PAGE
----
Polina Zakharov is a Warwick Economics Summit Ambassador at Columbia University, and a guest writer for the Summit blog. She is a Sophomore (second year undergraduate) working towards a degree with a Computer Science major, and an Economics minor.
The role of computers is to ‘free mathematicians to do mathematics’- Grace Hopper, 1952
I would like to extend this famous quotation by Hopper to say that the role of computers is likewise to free economists to do economics. When studying economics, one is inevitably overwhelmed by the highly theoretical models. All theories require you to disregard certain factors that play a role in the real world. As Robert Solow wrote in his original 1956 paper published in The Quarterly Journal of Economics, ‘all theory depends on assumptions which are not quite true. That is what makes it a theory’. However, that is also what makes it so difficult to visualize and conceptualize the numerous theories presented by economists.
Take the example of the Solow-Swan model. According to the Corporate Finance Institute, the Solow model is an ‘exogenous model of economic growth that analyzes changes in the level of output in an economy over time as a result of changes in the population growth rate, the savings rate, and the rate of technological progress.’ In simpler terms, it involves solving a Cobb-Douglas equation while holding certain variables constant. Clearly this economics model, as many others, is based heavily on mathematics. Thus, we can use computer algorithms to solve this system for us and see the kind of growth expected of an economy x years in the future.
Caption: The Solow Growth Model
The use of computer systems to calculate future growth is evident. Governments around the world use algorithms to perform their calculations, and make policy decisions based on those predictions. One example of this is the Boston Street Bump application. The mobile app gathers data about Boston’s streets using a smartphone’s built-in sensors as a resident drives. The City of Boston used the collected data to find and fix problems, as well as plan long-term infrastructure improvements. Similar applications can be found on a much larger scale although examples are not as readily available. Overall, the fact that governments are making their decisions based on mathematically based advice as opposed to human bias can only be a positive for the global economy.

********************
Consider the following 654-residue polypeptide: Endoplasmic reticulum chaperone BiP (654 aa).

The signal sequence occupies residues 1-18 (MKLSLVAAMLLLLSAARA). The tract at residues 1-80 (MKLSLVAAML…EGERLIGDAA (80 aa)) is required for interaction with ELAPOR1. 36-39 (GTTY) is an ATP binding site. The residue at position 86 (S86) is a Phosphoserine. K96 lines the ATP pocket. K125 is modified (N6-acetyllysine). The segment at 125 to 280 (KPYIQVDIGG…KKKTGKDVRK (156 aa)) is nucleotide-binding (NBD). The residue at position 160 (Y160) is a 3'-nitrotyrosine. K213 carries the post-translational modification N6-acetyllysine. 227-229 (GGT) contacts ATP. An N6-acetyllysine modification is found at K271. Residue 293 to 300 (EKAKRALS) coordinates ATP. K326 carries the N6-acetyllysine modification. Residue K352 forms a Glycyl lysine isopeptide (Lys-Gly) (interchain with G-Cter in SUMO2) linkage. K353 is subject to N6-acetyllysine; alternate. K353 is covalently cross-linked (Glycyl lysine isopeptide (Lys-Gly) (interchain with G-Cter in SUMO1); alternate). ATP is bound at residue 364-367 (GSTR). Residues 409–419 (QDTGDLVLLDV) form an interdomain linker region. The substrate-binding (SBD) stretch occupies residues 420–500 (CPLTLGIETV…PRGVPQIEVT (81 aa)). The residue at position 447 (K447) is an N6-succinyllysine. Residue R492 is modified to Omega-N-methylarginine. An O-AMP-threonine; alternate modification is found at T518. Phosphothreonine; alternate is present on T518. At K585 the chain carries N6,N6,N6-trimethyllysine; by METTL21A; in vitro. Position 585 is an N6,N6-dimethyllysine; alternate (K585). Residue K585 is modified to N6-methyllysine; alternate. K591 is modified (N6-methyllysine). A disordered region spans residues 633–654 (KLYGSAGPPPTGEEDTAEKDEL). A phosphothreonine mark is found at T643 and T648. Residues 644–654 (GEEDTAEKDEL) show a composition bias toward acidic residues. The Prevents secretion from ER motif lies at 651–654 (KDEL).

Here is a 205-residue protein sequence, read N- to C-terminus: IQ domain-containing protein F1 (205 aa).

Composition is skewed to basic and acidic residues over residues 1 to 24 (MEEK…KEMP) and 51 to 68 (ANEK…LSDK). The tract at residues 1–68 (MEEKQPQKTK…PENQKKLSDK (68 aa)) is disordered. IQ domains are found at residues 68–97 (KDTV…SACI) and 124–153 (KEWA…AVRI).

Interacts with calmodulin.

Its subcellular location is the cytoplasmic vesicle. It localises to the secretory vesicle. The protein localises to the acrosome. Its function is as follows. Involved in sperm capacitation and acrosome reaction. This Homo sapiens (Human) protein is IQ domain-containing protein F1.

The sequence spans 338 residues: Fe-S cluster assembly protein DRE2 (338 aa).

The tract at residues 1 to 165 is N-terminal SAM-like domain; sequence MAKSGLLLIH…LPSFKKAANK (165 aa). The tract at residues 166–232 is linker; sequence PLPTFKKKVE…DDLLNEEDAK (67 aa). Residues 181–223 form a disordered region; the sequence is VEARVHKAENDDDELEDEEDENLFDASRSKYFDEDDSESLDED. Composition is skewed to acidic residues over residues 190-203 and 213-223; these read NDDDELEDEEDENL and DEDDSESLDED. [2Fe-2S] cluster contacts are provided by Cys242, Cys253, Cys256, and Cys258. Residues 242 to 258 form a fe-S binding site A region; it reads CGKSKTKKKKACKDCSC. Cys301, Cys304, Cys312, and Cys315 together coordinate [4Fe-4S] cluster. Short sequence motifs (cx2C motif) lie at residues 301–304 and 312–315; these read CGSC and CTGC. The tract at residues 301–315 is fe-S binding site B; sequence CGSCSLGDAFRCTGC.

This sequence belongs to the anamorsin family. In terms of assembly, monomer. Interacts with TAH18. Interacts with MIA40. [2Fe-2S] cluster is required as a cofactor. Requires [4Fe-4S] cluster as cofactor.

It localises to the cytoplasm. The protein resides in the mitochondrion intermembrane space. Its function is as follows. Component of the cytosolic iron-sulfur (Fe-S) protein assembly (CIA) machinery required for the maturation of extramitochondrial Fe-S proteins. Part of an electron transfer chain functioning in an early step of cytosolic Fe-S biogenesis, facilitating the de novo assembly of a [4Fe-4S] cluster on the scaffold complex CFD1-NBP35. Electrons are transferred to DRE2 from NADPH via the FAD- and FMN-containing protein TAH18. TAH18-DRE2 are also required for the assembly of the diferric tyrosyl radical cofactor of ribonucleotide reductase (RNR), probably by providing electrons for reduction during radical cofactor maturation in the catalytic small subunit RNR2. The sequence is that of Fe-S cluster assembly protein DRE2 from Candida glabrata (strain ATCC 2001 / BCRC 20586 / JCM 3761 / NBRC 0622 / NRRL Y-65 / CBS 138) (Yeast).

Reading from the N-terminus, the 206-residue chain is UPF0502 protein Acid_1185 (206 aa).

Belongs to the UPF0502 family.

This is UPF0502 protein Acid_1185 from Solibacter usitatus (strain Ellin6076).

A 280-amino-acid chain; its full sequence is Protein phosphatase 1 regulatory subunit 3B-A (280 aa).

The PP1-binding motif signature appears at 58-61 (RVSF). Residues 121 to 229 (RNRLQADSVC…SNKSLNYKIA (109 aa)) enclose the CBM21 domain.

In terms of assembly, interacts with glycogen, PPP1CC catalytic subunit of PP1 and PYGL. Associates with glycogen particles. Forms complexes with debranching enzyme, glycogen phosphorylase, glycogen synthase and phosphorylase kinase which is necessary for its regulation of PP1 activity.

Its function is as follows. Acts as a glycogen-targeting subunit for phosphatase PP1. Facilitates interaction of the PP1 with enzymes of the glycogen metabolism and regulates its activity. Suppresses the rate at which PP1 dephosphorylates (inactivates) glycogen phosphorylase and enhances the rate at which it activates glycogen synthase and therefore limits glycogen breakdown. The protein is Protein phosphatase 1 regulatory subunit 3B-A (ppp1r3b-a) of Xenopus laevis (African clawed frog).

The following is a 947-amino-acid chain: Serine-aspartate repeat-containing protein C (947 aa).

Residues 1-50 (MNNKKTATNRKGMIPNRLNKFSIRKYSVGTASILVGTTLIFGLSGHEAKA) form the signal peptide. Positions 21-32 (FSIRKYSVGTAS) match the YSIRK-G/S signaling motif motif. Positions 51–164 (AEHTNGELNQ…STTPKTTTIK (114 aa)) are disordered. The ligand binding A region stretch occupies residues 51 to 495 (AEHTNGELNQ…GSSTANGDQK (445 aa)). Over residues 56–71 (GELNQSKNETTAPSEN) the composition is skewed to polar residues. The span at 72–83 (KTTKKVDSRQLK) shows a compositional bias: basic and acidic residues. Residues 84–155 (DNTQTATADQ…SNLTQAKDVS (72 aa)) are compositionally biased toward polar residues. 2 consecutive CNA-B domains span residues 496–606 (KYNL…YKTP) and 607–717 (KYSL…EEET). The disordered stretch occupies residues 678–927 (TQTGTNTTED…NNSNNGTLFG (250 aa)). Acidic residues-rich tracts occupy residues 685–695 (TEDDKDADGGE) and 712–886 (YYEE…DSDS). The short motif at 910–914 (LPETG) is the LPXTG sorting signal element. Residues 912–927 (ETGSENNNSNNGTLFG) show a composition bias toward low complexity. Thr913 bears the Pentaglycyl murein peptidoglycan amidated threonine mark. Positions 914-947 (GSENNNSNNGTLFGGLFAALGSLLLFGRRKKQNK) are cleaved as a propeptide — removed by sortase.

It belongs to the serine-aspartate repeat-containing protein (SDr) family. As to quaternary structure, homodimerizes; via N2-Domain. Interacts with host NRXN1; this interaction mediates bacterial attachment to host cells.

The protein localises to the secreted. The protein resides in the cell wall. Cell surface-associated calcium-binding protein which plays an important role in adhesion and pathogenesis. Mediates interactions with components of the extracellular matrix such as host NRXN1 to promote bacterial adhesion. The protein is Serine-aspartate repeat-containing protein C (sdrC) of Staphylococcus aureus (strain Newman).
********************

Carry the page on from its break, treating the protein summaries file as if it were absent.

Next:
Computer science as a tool for statistical analysis proves another positive for the global economy. One significant recent example is the use of computer systems in handling the global COVID-19 pandemic. In 2009, Richard Anderson talked about Computer Science and Global Development at the CCC Workshop on Computer Science and Global Development in Berkeley, California. His remarks have stood the test of time in our understanding of the importance of computer systems in attempting to solve global health issues. In his words, ‘Technology and information play a major role in developed world health systems’. In particular, he saw the main uses of technology in ‘assessing world health conditions’ and ‘medical logistics’, among others. We cannot know how bad the coronavirus situation would have been without the technological resources available to us today, but we can see the use of technology in almost any part of the response. From charting numbers, to evaluating the effectiveness of lockdown measures, computer scientists have been at the forefront of this crisis.
To conclude, when asked of the importance of computer science in the welfare of the global economy, one can confidently say that almost all of the economy has been or can be improved by the application of computer systems. From mapping theories into concrete graphs, to data gathering, the uses of computer science can only grow from today, and it is exciting to see where they will lead us in the future.